About the same time girls were becoming less icky and more ensorcelling, I discovered Star Trek.  An English writer named James Blish had novelized most of the episodes of the original series and these adaptations were bound into four “Star Trek Readers” that had been the property of my uncle and fell into my hands when my grandmother decided to do some spring cleaning.  I had flipped past the show without any great interest, thinking it “weird.”  But I loved those books.  That image of the kid under his bed with the flashlight?  That was me reading the tales of Kirk and Spock.  It wasn’t long before I decided I should see what these books were about.  At that time the only opportunity to see Trek on television was on CBC, Saturday mornings at 11.  You couldn’t tear me away.  Great screaming matches resulted if the parents attempted to insist on grocery shopping or other meaningless errands.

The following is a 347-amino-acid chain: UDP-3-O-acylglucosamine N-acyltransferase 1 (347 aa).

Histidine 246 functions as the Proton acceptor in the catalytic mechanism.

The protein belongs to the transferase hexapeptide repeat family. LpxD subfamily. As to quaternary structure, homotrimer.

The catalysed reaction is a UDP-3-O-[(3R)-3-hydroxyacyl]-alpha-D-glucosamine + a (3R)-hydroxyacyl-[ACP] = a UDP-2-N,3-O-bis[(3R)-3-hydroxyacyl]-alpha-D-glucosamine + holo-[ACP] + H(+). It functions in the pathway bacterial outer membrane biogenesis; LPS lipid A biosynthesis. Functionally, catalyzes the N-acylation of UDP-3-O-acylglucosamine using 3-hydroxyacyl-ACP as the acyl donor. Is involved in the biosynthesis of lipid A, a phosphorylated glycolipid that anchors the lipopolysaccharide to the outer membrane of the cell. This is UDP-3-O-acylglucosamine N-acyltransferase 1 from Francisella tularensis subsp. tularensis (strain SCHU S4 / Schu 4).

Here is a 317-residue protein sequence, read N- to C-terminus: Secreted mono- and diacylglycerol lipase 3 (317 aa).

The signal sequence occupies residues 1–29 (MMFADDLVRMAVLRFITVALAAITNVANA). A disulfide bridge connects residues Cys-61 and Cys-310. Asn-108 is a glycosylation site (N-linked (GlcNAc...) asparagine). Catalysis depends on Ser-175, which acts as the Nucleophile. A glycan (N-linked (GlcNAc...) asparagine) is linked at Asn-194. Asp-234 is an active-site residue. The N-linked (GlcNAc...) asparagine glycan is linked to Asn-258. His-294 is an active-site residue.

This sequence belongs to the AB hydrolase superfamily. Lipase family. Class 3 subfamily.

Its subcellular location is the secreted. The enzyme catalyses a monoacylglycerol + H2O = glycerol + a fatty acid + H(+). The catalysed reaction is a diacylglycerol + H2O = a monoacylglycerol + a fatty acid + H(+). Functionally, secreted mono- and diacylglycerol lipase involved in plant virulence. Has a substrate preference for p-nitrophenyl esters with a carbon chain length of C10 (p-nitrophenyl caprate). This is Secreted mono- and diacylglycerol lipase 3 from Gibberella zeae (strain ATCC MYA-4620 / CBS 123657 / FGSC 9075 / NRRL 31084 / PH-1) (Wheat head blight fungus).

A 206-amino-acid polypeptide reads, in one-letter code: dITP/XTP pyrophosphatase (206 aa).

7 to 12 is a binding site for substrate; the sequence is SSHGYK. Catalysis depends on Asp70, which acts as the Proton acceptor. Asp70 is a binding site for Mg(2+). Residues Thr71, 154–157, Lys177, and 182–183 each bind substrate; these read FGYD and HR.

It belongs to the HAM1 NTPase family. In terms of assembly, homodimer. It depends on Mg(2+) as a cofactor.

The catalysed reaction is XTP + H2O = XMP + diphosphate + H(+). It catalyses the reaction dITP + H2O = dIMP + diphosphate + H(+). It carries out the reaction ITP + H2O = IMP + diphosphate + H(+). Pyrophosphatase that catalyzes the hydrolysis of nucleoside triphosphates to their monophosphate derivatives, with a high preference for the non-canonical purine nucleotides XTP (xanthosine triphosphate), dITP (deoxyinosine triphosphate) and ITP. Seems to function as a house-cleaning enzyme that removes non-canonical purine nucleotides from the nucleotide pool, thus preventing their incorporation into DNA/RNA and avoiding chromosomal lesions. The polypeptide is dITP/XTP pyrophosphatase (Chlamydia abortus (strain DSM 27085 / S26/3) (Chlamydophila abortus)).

The story of the creation of the original Star Trek is a fascinating one.  Former police officer Gene Roddenberry wants to do a television series addressing topical issues like racism and the Vietnam War.  In the 1960’s, network executives want nothing to do with that.  Roddenberry’s solution is brilliant – set the show in outer space and tell those same stories as allegories and parables.  Instead of whites oppressing blacks, make it about blues oppressing greens.  Cast it with minorities in roles other than houseboy and comic relief.  Sneak the relevance past the network suits who can’t see beyond the weird makeup and special effects.  In ways that seem obvious to us now, Roddenberry breaks new ground and creates a series whose message resonates with millions of people so deeply that five spinoffs, eleven movies and hundreds of episodes later it has become far more than its creator ever could have imagined.  Why?  Well, the simplest answer is that it was about something.